"Yes," continued Janet, "she met me half an hour ago, and told me to let you know, Dorothy, and you, Olive, and any other girls who happen to be specially interested, that we are to form our programme, and then ask her to give us an audience. She will look herself into all our plans, and tell us which can and cannot be carried into effect. The only other thing she stipulates is that we do not neglect our studies, and that we leave room in the happy day's proceedings for the distribution of the prizes."Janet turned at the sound of her name, and came quickly up to her mistress. She looked slight, pale, and almost insignificant beside the full, blooming, luxuriously made girl, who, resting one hand in a [Pg 15]nonchalant manner on the back of her chair, was looking full at her with laughing bright eyes.All this time Miss Percival, the head girl of the school, was absent. She had been ill, and had gone home for a short change. She did not return until Bridget had been at the Court a fortnight."Well," said Janet, "what did that impertinent servant want? I hope you showed her her place, Dorothy? The idea of her presuming to stop us when we were so busy!"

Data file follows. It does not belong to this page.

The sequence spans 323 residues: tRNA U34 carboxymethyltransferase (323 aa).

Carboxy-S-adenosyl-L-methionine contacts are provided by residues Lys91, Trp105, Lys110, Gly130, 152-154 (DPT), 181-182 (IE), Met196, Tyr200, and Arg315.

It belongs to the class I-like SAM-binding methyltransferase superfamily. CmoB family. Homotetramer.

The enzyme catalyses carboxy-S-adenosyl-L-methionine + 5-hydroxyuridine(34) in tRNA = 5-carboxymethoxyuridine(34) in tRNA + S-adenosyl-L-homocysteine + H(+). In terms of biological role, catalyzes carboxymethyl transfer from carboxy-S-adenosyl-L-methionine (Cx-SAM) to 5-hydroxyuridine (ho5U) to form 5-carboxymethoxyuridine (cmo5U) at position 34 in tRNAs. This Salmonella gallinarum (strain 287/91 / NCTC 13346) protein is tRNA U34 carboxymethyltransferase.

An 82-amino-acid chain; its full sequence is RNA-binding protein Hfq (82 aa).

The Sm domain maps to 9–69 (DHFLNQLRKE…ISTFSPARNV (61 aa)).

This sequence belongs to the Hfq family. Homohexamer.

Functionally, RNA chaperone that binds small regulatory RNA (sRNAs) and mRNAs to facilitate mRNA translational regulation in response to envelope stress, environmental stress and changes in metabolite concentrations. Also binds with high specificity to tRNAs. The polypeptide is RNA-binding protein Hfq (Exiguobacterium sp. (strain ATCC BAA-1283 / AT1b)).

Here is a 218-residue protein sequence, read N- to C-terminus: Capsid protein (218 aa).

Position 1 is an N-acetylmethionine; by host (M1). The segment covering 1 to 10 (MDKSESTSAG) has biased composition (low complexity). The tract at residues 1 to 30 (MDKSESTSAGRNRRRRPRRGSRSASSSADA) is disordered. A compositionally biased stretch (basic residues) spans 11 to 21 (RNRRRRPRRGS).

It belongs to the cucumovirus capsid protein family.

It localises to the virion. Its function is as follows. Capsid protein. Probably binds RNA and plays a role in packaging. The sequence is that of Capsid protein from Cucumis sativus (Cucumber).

"Janet May. This is the schoolroom where the[Pg 16] sixth form girls do their lessons. We have a desk each, of course. That room inside there is for the fifth form. I wonder which you will belong to? How old are you?""The dogs?" asked Dorothy, interested in spite of herself.
new teen patti app
Olive left the room with slow, unwilling footsteps, and Janet bent her head over the copy of Molière she was studying.
"Oh, my dear, ought you not to be asleep?" exclaimed Miss Patience in thin, anxious tones from the other end of the board, while Miss Delicia ran up to the girl and took one of her dimpled white hands in hers."I don't suppose that Evelyn Percival is to rule the school. She is away at present, and we can't wait on her will and pleasure. Let's form our committee, and do without her."
"Well, dear, you are not to blame. I shall take you to Eastcliff this afternoon, and order some plain dresses to be made up for you.""I'm very sorry, Marshall," said Dorothy, "but Miss O'Hara has really been very naughty. You have heard, of course, of the carriage accident, and how nearly Miss Percival was hurt. It's kind of you to plead for Miss O'Hara, but she really does deserve rather severe punishment, and Mrs. Freeman is most kind, as well as just. I don't really see how I can interfere."
Mrs. Freeman took her unwilling hand, led her into Miss Patience's dull little sitting room, which only[Pg 63] looked out upon the back yard, and, shutting the door behind her, left her to her own meditations.